My name is Ericka Weynand, I’ve been sober for 8 years. Today, I’m a loving daughter, sister and Auntie, proud Mom of 3, a college graduate and a woman in love with life… but that wasn’t always the case.
My early recovery was rough; I was what they call “a chronic relapser.” I can’t remember the age I had my first drink; I think I must have been around 6 years old or so, as one of my earliest memories is LOVING the taste of beer and wine at family events where I was allowed to have sips occasionally. For me, after I had my first taste, that was all she wrote. When it was around, I made sure I got some, and it was around a lot.
Like a lot of folks in addiction, I knew I had a lot of early adversity that had contributed to who I was and what I was doing with my life, and I didn’t understand any of it. I was ashamed of a lot of things and wanted to blame everyone else for the way I was living my life. I come from a long line of functioning alcoholics, and learned the blame game early. In our family system, it was completely acceptable and even encouraged to binge drink every weekend, holiday or vacation but to get into trouble with the law or OCS was unacceptable- so it wasn’t until those kind of negative consequences started happening that I realized I had a lot of things I needed to figure out or I wasn’t going to be able to stay sober for more than 90 days or so. I knew I wanted it, I just didn’t know how to get there. I did a lot of treatment, but treatment didn’t really seem to help, which scared the crap out of me and made me less likely to seek out other options on my own. Shame is a powerful thing. I thought I was a lost cause.
Eventually I made a choice that changed everything for me and my kids- something bad enough happened because of something I did when drinking that I hit a new rock bottom, lower than ever before. I knew in my heart I had to wake up and start taking the recovery thing seriously. I was at Hiland Mountain for a just a few days when an older woman approached me with a possible solution. I accepted and spent several months in the RSAT program. For the first time in my life, I was surrounded by other women, 24/7, who were in right living. These women, these criminals who became my second family, could admit their wrongdoings and be accountable without shame or excuses, and had sweet plans for their lives after incarceration. For the first time, I felt hope…and I saw what integrity looked like in action.
The ladies in that therapeutic community showed me what acceptance was. They taught me how to love and be loved with boundaries and self-respect. They pointed out and helped me become aware of my thinking errors, negative behaviors and unhealthy beliefs with genuine care and concern- no judgment. I had found my tribe.
One of the assignments I had to complete before leaving was to create goals for myself, which I did. Because of the support of the women I had met in jail and the healing that had begun to occur, I finally felt strong and capable enough to actually start moving those goals forward. When I got out, each next right thing I did took me to the next right thing- through the 12 steps of AA ( one step at a time) , through treatment again (turns out it can actually help if you can bring yourself to a place where you can trust the professionals enough to be honest), through college (cum laude) and right into a career as a substance abuse counselor, which I love so, so much.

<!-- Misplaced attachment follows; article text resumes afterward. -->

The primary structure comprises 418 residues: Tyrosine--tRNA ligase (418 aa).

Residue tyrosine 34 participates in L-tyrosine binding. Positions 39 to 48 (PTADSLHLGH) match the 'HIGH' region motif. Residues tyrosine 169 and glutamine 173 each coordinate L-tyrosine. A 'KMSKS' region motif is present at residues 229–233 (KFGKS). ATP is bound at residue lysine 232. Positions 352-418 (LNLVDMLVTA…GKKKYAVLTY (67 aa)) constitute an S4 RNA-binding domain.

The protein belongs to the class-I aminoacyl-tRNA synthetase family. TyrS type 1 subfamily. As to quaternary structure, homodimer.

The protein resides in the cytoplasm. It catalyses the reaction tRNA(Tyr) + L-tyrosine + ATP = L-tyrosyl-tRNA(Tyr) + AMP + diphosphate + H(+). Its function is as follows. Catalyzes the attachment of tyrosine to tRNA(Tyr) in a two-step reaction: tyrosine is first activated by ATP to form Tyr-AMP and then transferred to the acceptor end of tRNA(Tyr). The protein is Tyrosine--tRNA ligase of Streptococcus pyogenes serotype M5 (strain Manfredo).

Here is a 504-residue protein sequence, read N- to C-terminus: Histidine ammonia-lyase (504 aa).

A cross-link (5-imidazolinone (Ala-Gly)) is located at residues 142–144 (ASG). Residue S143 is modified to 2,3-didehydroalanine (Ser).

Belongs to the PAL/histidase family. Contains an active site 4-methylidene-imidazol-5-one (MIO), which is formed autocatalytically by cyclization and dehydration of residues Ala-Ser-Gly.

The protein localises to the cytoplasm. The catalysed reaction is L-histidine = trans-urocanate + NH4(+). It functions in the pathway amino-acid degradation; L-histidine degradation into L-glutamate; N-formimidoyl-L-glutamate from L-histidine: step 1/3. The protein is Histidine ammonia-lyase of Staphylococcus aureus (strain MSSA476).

The reason I love it so much? I get to give back some of what I’ve been given. It’s never dull. I get to meet folks right where they’re at. I get to listen. I get to offer options- because I’ve lived it, I know treatment isn’t for everyone and I’m willing to explore that with folks who are on the fence. I’m trusted. I get to teach people how to love themselves again, and how to navigate through the challenges in life without wanting or needing to escape, how to cope with life on life’s terms. At work, most of my new clients ask me within their first week or two if I’m in recovery…and I always smile because I don’t actually know how they always know, but I guess it takes one to know one, and I tell them that. They teach me so much about myself and help me grow every day. I feel capable, safe, and respected in my relationships with myself and with others and get free counseling from my awesome peers when I need it. I feel valued enough to be my authentic self, and by role modeling that, they get to see that they can do it too…and that’s a beautiful thing.
My coworker sent the following to me after I graduated my first client, who was fixing to take on her first sponsee in her 12 step group. I was so very proud of her, and I was a bit emotional by the end of the day and having a hard time describing what I was feeling. She really summed up how a lot of us in the treatment field feel about the work we do, and I think it boils down to immense gratitude.
“Watching people transform their lives is an amazing experience. Then, watching them share their experience, strength and hope to make a difference and leave healing imprints in the lives of others is a miraculous and precious gift.”
To me, that says that we’re all in this together. And that we do recover.